Mortgage price check in aisle four as Coles banks on future

Coles is believed to have applied for an Authorised Deposit-taking Institution licence, which would allow it to take deposits. AAP

The news that Coles may be seeking a banking licence would, if confirmed, put the supermarket group and its parent company Wesfarmers in direct competition with Australia’s major banks. It would allow Coles to offer its 18 million customers, savings accounts and mortgages.

Coles is believed to already have an application with the Australian Prudential Regulation Authority for an Authorised Deposit-taking Institution (ADI) licence, which would allow it to take deposits under its own name.

The licence may be held by Wesfarmers, which already issues Coles insurance products and in September 2012, Coles trademarked the brand ‘Coles Money’ to facilitate a widening of its consumer proposition to include financial services.

The company’s major Australian competitor is Woolworths, which also has a range of financial service products, such as insurance and credit cards, issued under the brand of Woolworth’s Everyday Money.

The Australian supermarket groups are following a global trend of moving into the provision of services such as Telecoms and financial products, as well as retailing goods such as groceries.

Supermarket and banking trends

This trend is well advanced in the United Kingdom. Supermarkets such as Tesco and Sainsbury’s have been playing in the financial services space for over 15 years. Their experience will act as a guide for Coles’ prospects of success, as well as an indication of what threat the existing Australian players may face.

Tesco, in particular, has led the way in gaining a banking licence, and its financial services portfolio has grown from savings accounts, into credit cards and personal loans, then onto insurance products (car, home, pets, travel) and now into offering mortgages.

The supermarket’s Tesco Personal Finance began in 1997 as a joint venture with the Royal Bank of Scotland (RBS). Tesco then acquired the RBS stake in 2008 and launched the re-branded Tesco Bank in 2009. By 2013, Tesco’s customers held 6.5 million accounts and policies with Tesco Bank and the bank employed 3,000 staff.

In August 2012, Tesco added mortgages to its basket of financial services products and they encouraged their customers to take out a mortgage with them, by rewarding them with loyalty points as they repay their mortgages. This launch was described by Tesco as “a major milestone towards offering Tesco customers a full retail banking service”.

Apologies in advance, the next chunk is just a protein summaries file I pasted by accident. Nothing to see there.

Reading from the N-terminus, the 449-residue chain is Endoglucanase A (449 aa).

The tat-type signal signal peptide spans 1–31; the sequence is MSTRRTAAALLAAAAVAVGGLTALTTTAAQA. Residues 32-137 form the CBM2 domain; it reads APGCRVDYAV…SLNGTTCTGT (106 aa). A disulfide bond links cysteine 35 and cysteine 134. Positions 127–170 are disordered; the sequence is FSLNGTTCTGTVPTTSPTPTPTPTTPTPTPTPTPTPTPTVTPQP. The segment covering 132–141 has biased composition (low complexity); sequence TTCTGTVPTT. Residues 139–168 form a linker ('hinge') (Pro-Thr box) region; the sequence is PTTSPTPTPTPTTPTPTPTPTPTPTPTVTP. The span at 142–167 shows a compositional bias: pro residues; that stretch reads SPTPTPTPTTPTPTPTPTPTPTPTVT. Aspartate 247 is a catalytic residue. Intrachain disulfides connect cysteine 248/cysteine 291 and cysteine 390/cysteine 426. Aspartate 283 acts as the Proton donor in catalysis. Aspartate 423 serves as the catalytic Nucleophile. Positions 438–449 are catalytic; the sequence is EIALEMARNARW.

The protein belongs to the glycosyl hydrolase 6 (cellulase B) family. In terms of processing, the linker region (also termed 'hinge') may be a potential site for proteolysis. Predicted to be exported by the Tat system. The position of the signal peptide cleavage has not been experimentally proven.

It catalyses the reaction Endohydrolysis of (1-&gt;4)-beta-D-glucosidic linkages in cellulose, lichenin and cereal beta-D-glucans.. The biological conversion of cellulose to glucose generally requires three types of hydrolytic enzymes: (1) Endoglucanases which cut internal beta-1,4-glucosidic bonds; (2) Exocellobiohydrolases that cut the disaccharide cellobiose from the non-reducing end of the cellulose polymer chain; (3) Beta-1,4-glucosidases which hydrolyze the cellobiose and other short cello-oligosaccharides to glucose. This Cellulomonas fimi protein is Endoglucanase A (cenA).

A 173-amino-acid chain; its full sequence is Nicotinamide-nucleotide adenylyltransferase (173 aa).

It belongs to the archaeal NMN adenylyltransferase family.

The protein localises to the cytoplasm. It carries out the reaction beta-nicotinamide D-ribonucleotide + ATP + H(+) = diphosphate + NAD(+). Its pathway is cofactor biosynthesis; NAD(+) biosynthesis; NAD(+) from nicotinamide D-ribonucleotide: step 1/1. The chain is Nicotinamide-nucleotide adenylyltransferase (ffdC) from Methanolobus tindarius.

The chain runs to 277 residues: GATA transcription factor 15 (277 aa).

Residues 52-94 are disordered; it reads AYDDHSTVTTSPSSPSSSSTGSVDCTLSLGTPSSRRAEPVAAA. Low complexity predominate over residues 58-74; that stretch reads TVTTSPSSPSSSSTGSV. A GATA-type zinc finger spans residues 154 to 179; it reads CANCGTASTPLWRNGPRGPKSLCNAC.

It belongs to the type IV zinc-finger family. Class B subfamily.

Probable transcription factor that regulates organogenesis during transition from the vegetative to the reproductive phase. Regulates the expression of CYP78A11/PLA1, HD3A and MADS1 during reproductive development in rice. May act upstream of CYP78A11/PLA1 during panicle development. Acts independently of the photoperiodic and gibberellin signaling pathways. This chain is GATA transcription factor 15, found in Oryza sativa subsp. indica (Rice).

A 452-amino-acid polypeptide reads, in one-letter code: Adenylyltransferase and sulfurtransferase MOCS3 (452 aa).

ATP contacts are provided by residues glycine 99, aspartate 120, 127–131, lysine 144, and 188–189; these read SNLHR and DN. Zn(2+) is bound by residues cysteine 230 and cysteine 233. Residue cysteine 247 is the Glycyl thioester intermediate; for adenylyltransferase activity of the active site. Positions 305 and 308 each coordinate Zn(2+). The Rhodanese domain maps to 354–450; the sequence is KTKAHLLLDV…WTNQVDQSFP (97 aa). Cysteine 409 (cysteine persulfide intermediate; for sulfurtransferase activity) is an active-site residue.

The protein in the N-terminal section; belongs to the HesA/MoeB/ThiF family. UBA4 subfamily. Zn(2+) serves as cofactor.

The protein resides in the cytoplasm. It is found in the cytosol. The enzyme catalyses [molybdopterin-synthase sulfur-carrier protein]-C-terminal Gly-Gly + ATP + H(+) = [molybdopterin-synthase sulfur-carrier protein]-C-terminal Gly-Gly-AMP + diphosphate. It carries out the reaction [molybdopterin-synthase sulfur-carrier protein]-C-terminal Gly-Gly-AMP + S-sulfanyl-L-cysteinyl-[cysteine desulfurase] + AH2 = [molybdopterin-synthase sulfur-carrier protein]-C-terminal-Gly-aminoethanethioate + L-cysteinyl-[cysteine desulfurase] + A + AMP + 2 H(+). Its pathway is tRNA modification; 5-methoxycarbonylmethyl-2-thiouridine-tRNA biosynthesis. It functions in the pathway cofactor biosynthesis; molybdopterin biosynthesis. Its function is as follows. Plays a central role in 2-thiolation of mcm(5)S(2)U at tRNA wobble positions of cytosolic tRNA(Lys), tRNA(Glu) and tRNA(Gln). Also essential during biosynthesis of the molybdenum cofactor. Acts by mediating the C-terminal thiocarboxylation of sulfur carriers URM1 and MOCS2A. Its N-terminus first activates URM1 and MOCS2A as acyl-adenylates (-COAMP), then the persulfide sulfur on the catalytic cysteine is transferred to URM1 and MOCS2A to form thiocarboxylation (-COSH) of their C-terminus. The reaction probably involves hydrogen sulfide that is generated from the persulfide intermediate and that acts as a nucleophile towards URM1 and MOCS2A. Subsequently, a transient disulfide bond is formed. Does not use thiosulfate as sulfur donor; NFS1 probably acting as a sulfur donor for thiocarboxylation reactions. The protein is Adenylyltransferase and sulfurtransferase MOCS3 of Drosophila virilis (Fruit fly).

Coles plans to add financial services to its basket of goodies. Imaged sourced from www.shutterstock.com

Tesco Bank has material market positions in two financial services products: credit cards (7% of the total market) and car insurance (5%). Less meaningful market positions are held in home insurance (2%) and savings accounts (1%).

Tesco customers who have savings accounts with the Bank can pay money into their account in any Tesco store in the United Kingdom, seven days a week. The savings can then be withdrawn via the 3,300-strong Tesco ATM network or at the checkout.

In the financial year 2012-13, Tesco Bank’s total revenue was GBP 1.02 billion and the trading profit was GBP 191 million, a margin of 18.7%.

This is one of the attractions for retailers to enter the financial services market as the margins are considerably higher than those earned through the retailing of groceries.

Making the leap

Coles is believed to have sold over 200,000 insurance policies, but making the leap to selling mortgages and checking/savings accounts to customers is a big ask.

New entrants to the financial services market should be welcomed as they will offer attractive products and excellent customer service. However, getting customers to ‘switch’ from their current provider of checking accounts or mortgages will be a challenge.

The possible entry of Coles as an ADI into Australia’s financial services arena will concern existing ‘players’. However, it won’t be causing them major anxiety because, as the Tesco Bank story reveals, the timeframe for breaking into this market is long-term.

Customers of supermarket groups are quite willing to change their providers for credit cards or their car or home insurance, but it is much more difficult to get them to ‘switch’ to a new mortgage or checking account provider.

It is these products that are at the heart of the relationship between a consumer and their ‘main bank’.

Switching providers in these key relationship products continues to be fraught with suspicion by consumers, and new entrants into financials services will need both patience and luck if they are to survive and prosper.